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I'm not going to pretend to know the differences between all the techniques, but I had to agree it is going to be more of a matter of the underlying hardware than how you want to make it work. At my level of understanding (hobby mostly) I would use a separate micrcontroller to monitor each each wheel, have some state variables to define if the sensor shows movement now, showed movement last time through the loop, if in fact the driver is trying to brake, and whether or not the valve is already being influenced by the program. Interrupts to record timing , reset timers, and activate vavles if needed. Any type of "socket" would be just to pass data between the controllers to keep everything on the same page, and to the upstream ECUs know what is happening.

Someone else on the other hand may have a better option where the ABS timing, cycling, and what not is already handled in hardware and all the program has to do is pick data now and again to send out for other controllers to act on.

While each technique has a place and purpose, to try to define a system based on the program is going to cause more problems than good.
 

Thread Starter

Pushkar1

Joined Apr 5, 2021
407
Your problem, as I see it, is that you are looking for a simple answer to a complex problem. There is no cookbook or tabbed binder that says 'flip here for ABS'. Broadly speaking, there are 2 main parts to do this kind of work.

I don't know of any other way to do it and am pretty sure that looking for a simple 'if A then B' approach to those varied applications will ultimately be futile.
Good luck!
May be my question is misunderstood. I didn't ask how do I design hardware or write code for a system. I believe that if you write program for simple or complex systems, you choose one of the options on my list.

1) Traditional programming
2) State Machine
3) Scheduling
4) Operating System
5) AI & Machine learning.
6) Socket Programming
7) Reserved for other

Program can be written in traditional way for simple or complex system but we have to decide which one will be suitable for the system.

If you created simple or complex projects, have you used any method other than the ones listed? I'm sure you wouldn't have done this
 

KeithWalker

Joined Jul 10, 2017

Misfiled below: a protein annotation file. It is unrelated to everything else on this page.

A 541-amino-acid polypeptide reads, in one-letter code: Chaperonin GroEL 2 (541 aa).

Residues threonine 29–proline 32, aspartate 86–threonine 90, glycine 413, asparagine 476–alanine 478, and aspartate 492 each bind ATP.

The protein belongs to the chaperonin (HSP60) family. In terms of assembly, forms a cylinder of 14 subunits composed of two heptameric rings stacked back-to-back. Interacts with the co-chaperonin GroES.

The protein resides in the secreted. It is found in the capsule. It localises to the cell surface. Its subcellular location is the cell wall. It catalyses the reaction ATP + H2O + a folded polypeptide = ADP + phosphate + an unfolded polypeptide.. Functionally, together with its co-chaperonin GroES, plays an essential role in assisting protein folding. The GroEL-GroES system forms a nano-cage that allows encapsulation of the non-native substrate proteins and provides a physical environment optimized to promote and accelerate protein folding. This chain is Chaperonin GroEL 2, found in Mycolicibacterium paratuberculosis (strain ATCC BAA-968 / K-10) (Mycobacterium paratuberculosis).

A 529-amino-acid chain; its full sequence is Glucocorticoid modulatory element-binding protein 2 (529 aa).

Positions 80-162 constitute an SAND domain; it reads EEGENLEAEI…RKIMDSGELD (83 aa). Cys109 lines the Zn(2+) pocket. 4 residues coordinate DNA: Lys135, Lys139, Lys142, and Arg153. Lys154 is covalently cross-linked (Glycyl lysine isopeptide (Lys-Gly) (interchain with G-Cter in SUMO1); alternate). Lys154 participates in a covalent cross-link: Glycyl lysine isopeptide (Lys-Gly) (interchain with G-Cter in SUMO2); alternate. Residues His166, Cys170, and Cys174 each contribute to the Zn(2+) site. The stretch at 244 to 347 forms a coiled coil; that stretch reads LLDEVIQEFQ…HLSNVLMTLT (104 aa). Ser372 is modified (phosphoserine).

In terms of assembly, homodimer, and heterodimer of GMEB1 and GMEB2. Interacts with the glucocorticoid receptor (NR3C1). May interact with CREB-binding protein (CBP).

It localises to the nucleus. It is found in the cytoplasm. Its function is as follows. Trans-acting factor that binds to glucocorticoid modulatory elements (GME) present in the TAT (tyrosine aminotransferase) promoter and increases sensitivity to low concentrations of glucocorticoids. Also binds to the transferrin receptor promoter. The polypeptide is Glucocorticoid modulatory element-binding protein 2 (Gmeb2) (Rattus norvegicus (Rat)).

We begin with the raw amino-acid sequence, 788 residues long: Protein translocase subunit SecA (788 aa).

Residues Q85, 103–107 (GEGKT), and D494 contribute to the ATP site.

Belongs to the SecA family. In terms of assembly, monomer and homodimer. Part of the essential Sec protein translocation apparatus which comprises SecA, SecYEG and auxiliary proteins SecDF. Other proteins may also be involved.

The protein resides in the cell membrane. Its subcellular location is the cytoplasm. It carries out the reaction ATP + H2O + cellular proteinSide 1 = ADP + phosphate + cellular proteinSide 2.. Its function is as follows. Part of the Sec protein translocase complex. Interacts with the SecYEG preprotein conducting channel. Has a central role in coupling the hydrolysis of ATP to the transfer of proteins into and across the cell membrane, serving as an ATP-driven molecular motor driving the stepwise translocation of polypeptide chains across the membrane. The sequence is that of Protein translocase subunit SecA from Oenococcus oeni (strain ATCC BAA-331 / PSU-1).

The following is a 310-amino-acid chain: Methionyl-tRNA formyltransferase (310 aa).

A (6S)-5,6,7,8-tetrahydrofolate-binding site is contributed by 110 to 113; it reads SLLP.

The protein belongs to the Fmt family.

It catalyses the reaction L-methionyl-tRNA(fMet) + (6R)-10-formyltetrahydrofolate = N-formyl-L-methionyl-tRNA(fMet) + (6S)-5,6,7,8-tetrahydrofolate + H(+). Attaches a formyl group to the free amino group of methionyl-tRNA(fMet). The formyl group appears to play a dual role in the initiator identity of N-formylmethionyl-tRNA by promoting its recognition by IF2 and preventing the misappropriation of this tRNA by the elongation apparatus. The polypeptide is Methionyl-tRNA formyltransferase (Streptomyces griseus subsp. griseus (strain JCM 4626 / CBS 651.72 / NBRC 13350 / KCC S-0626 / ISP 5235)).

2,034
I have used other methods. Before they became traditional ways of programming, I used visual programming including HP-Vee and Labview. I also developed a mouse operated graphical interface for a system using HP Basic back in the 80s.
The point is that you use whatever is most appropriate and available at the time, considering the requirements and limitations of the desired result. You can't limit your resources to a pre-prepared list because technology is changing so rapidly that you will probably be using an obsolete and inappropriate solution..
 

JohnInTX

Joined Jun 26, 2012
4,597
If you created simple or complex projects, have you used any method other than the ones listed?
I have used other methods. Before they became traditional ways of programming, I used visual programming including HP-Vee and Labview. I also developed a mouse operated graphical interface for a system using HP Basic back in the 80s.
The point is that you use whatever is most appropriate and available at the time, considering the requirements and limitations of the desired result. You can't limit your resources to a pre-prepared list because technology is changing so rapidly that you will probably be using an obsolete and inappropriate solution..
+1
I do not think it is practical to pre-assign a particular method to a given application. I've worked in maybe half of the application areas that @Pushkar1 listed above and have used ALL of the software methods listed and more. Virtually all of my work uses several of the listed techniques for every application. A list of every applicable method that I and others have used over the years would be as long as it would be pointless. I suppose you could generate a matrix of software techniques and methods vs. applications but I think that would be equally useless. As before, the way to know what to do is to develop a skill set that you are very competent in using and apply that to what you have learned about the specific task. When you find that a task needs something that you don't know, then research and learn as needed.

That's really all I can offer.
Good luck!
 

MrChips

Joined Oct 2, 2009
24,612
On any given day I have to tackle many different jobs around the house. I may never know what tools are required to tackle each job. Hence I carry around with me a tool caddy with every imaginable kind of tool.

The bottom line is you need to acquire experience on many different kinds of tasks. Then you will know what is the right tool for the job.
 

Thread Starter

Pushkar1

Joined Apr 5, 2021
407
Thank you i agree with your thoughts It seemed to me that the way I am trying to solve the problem was the right way but now I think I was wrong. Obviously you are more experienced person than me and any suggestion you give will be good for me.